The High Court has ordered the Hulhumale’ Magistrate Court to halt former President Mohamed Nasheed’s trial until it decides on the legitimacy of the panel of judges appointed to examine his case.
Nasheed is being tried in the Hulhumale’ Magistrate Court for his controversial detention of Chief Judge of the Criminal Court Abdulla Mohamed in January 2012.
The High Court has previously issued an injunction halting the case following the appeal made by Nasheed’s legal team contesting the legitimacy of the Hulhumale’ Magistrate Court itself.
However, the Supreme Court took over the case from High Court and declared that the Hulhumale’ Magistrate Court was formed in accordance to the law.
After the trial resumed, Nasheed’s lawyers again made a request to the Hulhumale’ Magistrate Court to delay the trial until the end of the scheduled presidential elections in 2013.
At the same hearing, the state prosecutors expressed no objections to the team’s request to delay the trial until the presidential elections, scheduled for September.
However, the magistrate court refused to delay the trial until the end of the elections, instead deferring the trial for a period of four weeks. The hearing was scheduled for April 4.
Nasheed’s legal team subsequently appealed the Magistrate Court’s decision not to grant a deferral until after the elections, and also filed a case regarding the legitimacy of the bench.
The High Court in the new stay order issued today and signed by Judge Ahmed Shareef, stated that the court was of the view that Nasheed’s ongoing trial must come to a halt until the legitimacy of the bench was established.
The decision – if not quashed by Supreme Court – means that Hulhumale’ Magistrate Court’s scheduled hearing of the trial set to take place on April 4 will be cancelled.
An official from the Judiciary Media Unit was earlier quoted in the local media as stating that a summoning chit had been sent to Nasheed, and that the next hearing will see the confessions of witnesses presented by the prosecution.
The decision comes at a time when the Judicial Services Commission (JSC) has come under heavy scrutiny over its appointment of the panel of the judges – which several lawyers and members of JSC itself have claimed exceeded the JSC’s mandate.
Among the JSC’s critics include JSC member Sheikh Shuaib Abdul Rahman – the member appointed from among the public. Sheikh Shuaib Abdul Rahman previously claimed the JSC had arbitrarily appointed three magistrates from courts across the Maldives to Nasheed’s case after dismissing the three names first submitted to the commission by the Hulhumale’ Magistrate Court.
“Moosa Naseem (from the Hulhumale’ Court) initially submitted names of three magistrates, including himself. This means that he had taken responsibility for overseeing this case. Now once a judge assumes responsibility for a case, the JSC does not have the power to remove him from the case,” Sheikh Rahman explained. “However, the JSC did remove him from the case, and appointed three other magistrates of their choice.”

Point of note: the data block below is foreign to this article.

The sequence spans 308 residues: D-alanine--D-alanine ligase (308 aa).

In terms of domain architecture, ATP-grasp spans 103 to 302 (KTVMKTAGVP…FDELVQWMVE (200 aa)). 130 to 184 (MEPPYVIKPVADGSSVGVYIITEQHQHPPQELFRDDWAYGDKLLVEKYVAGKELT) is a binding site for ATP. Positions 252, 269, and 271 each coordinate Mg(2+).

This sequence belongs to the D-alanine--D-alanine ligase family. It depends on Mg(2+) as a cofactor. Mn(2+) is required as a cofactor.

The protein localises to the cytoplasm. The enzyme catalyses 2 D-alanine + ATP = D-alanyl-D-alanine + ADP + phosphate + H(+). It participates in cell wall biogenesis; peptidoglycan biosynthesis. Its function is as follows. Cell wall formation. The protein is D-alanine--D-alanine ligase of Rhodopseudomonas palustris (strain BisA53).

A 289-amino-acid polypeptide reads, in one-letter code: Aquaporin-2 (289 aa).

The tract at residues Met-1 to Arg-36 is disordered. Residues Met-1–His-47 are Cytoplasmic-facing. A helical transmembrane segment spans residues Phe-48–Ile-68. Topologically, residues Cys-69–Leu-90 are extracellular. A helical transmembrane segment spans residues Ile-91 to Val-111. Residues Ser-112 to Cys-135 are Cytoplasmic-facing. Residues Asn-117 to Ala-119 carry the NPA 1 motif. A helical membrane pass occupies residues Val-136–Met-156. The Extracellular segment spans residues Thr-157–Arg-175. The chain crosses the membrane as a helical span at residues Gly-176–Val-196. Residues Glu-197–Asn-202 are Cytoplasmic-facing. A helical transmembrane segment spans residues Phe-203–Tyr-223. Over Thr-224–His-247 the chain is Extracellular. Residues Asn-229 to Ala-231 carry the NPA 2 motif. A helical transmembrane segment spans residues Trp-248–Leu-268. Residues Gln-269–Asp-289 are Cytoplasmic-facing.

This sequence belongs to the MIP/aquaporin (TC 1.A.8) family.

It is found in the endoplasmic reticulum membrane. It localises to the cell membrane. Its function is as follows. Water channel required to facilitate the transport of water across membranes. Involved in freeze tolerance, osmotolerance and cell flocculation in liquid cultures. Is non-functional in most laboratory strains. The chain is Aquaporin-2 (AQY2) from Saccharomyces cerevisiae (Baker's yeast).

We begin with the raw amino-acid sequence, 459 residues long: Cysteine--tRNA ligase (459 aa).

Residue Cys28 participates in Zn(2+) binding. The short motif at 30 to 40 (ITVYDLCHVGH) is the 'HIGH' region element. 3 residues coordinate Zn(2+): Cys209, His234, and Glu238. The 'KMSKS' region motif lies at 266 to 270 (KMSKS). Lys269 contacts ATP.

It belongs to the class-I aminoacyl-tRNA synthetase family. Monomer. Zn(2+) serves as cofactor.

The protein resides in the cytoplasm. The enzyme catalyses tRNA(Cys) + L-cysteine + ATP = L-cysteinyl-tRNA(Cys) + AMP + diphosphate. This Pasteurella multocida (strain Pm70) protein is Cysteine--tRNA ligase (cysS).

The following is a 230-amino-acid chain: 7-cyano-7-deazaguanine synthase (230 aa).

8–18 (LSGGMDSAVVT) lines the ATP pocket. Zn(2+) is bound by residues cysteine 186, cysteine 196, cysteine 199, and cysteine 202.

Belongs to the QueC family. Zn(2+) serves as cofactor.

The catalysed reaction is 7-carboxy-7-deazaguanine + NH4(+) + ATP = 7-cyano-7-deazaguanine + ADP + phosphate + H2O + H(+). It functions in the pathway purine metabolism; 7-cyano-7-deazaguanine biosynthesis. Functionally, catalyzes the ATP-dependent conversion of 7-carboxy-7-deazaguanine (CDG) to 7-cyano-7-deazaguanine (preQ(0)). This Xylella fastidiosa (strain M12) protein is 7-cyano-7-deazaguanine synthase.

Sheikh Rahman stated that the commission had referred to Articles 48 to 51 of the Judge’s Act as justification.
“But then I note here that the JSC breached Article 48 itself. They did not gather any information as per this article. They stated that it was due to the large amount of paperwork that needs to be researched that they are appointing a panel. However, this is not reason enough to appoint a bench,” he said.
Rahman further stated that the judicial watchdog body was highly politicised, and openly attempting to eliminate former President Nasheed from contesting the presidential elections.
Meanwhile, Speaker of Parliament Abdulla Shahid – who is also a member of the JSC – stated that he believed that the judicial watchdog had acted unconstitutionally in assigning magistrates to a particular case.
“In deciding upon the bench, the JSC did follow its rules of procedures. As in, it was voted upon in an official meeting and six of the seven members in attendance voted on the matter. The seventh member being the chair, does not vote in matters,” Shahid explained.
“However, whether it is within the commission’s mandate to appoint a panel of judges in this manner is an issue which raised doubt in the minds of more than one of my fellow members,” he added.
Other critics included United Nations Special Rapporteur (UNSR) on the Independence of Judges and Lawyers, Gabriela Knaul, who also said the appointment was carried out arbitrarily.
“Being totally technical, it seems to me that the set-up, the appointment of judges to the case, has been set up in an arbitrary manner outside the parameters laid out in the laws,” Knaul said, responding to questions from media after delivering her statement in February.
Meanwhile, the UK’s Bar Human Rights Committee (BHRC) – that has observed the ongoing trial of the former President – in its report concluded that charges against Nasheed appeared to be a politically motivated attempt to bar the Maldivian Democratic Party (MDP) candidate from the 2013 presidential election.
Speaking to Minivan News previously, Kirsty Brimelow QC, one of three UK-based experts on former President Nasheed’s legal team, contended that the prosecution of his case before the Hulhumale’ Magistrate Court fell “below international standards for fair trial procedure”.
She added that there remained a “strong argument” in the case that the prosecution of Nasheed was “not in the public interest”.
“It is a strong argument that a prosecution is not in the public interest. The currently constituted court comprises of judges who may be biased or have the appearance of bias. They should recuse themselves,” she argued at the time.